The small-area emission intensity calculation unit 110 calculates the emission intensity of each small-area based on a video signal for a calculation area corresponding to the small-area. Here, the calculation area may be the same as the small-area or may include one part of the small-area but not any other part. Alternatively, the calculation area may include the entire small-area and another peripheral area. Alternatively, the technique for determining the calculation areas may vary among small-areas. In other words, the calculation area is any area required to calculate the emission intensity of the corresponding small-area.

An example of the small-area emission intensity calculation unit 110 will be described with reference to FIG. 5. The small-area emission intensity calculation unit 110 in FIG. 5 includes a maximum-value calculation unit 111 and a gamma conversion unit 112.

The maximum-value calculation unit 111 calculates the maximum video signal value in the calculation area corresponding to each small-area. That is, the maximum-value calculation unit 111 calculates the maximum video signal value in the calculation area. The maximum-value calculation unit 111 inputs the maximum video signal value to the gamma conversion unit 112.

The gamma conversion unit 112 carries out gamma conversion on the maximum video signal value from the maximum-value calculation unit 111. Specifically, in the gamma conversion, the gamma conversion unit 112 converts a video signal value into a relative luminance. For example, if the variance range of the video signal value is at least 0 and at most 255 (8 bit value), the gamma conversion unit 112 carries out gamma conversion in accordance with:

L = ( 1 - α ) ( S 255 ) γ = α ( 1 )

In Expression (1), α and γ denote constants, S denotes a video signal value (in the present example, the maximum video signal value from the maximum-value calculation unit 111), and L denotes relative luminance. Normally, α is set to 0.0, and γ is set to 2.2. However, α and γ are not limited to these values. Furthermore, the hardware configuration of the gamma conversion unit 112 may be such that the gamma conversion unit 112 may use a multiplier or the like to actually perform the operation in Expression (1) or utilize a lookup table (LUT) that allows the relative luminance L corresponding to the video signal value S to be searched for. The gamma conversion unit 112 inputs the relative luminance L to the light source emission intensity calculation unit 120 as an emission intensity to be assigned to the corresponding small-area.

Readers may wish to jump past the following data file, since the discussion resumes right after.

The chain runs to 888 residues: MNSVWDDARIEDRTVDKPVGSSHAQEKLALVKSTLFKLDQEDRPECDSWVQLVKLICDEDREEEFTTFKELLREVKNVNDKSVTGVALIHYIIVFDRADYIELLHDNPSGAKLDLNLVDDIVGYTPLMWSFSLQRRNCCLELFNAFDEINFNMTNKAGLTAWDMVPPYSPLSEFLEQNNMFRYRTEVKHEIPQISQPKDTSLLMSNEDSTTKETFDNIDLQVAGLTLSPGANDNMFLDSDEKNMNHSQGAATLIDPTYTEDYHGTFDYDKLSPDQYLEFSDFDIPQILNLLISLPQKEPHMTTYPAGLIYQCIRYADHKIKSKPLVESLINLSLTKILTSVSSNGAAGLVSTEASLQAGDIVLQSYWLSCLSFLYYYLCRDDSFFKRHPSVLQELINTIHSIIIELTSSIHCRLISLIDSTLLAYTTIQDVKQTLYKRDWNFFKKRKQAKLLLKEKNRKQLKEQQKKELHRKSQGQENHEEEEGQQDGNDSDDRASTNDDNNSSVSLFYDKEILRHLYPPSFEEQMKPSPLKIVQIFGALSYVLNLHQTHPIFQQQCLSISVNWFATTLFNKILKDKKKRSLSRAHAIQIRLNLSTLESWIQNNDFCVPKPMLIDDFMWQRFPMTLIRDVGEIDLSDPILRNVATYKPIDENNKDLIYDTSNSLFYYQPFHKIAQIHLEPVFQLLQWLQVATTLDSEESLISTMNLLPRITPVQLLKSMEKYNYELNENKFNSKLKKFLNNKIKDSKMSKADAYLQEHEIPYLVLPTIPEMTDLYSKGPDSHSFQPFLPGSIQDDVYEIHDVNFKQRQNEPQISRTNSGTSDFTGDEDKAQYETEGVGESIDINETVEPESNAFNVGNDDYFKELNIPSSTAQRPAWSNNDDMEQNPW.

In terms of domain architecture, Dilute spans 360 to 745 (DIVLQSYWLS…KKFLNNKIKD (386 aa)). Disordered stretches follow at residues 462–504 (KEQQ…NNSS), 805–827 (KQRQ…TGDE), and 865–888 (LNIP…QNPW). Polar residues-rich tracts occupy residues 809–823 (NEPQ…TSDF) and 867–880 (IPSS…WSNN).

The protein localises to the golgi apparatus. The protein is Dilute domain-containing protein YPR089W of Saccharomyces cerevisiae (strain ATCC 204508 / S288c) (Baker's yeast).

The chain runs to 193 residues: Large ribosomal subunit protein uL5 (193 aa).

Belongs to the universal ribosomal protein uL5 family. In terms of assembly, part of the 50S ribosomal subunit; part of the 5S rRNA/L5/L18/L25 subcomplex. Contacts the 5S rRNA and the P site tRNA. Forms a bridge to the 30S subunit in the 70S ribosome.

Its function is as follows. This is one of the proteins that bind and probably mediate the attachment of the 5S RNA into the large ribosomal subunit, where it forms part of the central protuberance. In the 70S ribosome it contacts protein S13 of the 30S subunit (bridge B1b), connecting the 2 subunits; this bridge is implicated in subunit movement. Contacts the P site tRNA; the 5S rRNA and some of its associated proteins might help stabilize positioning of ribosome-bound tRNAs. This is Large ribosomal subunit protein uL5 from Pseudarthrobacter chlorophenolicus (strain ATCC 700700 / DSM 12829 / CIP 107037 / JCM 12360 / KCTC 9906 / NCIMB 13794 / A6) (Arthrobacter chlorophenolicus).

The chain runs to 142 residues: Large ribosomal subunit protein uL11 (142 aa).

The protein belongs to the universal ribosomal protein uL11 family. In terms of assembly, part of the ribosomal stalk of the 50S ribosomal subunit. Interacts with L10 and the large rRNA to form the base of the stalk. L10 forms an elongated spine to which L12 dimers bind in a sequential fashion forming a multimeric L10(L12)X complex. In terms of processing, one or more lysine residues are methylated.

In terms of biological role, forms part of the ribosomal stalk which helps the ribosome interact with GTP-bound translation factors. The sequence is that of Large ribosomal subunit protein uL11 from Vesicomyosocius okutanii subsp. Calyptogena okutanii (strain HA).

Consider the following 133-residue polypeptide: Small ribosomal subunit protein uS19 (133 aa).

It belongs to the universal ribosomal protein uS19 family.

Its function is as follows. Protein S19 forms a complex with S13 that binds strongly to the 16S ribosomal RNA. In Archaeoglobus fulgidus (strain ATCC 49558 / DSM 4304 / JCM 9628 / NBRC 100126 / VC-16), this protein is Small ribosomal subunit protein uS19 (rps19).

The small-area emission intensity calculation unit 110 in FIG. 5 calculates the emission intensity to each small-area based on the maximum video signal value in the calculation area corresponding to the small-area.

The small-area emission intensity calculation unit 110 may have any configuration capable of calculating the emission intensity to be assigned to each small-area. For example, the small-area emission intensity calculation unit 110 may be replaced with a small-area emission intensity calculation unit 210 shown in FIG. 6 or a small-area emission intensity calculation unit 310 shown in FIG. 7.

The small-area emission intensity calculation unit 210 in FIG. 6 includes an RGB maximum-value calculation unit 211, a gamma conversion unit 212, an average value calculation unit 213, and a multiplication unit 214.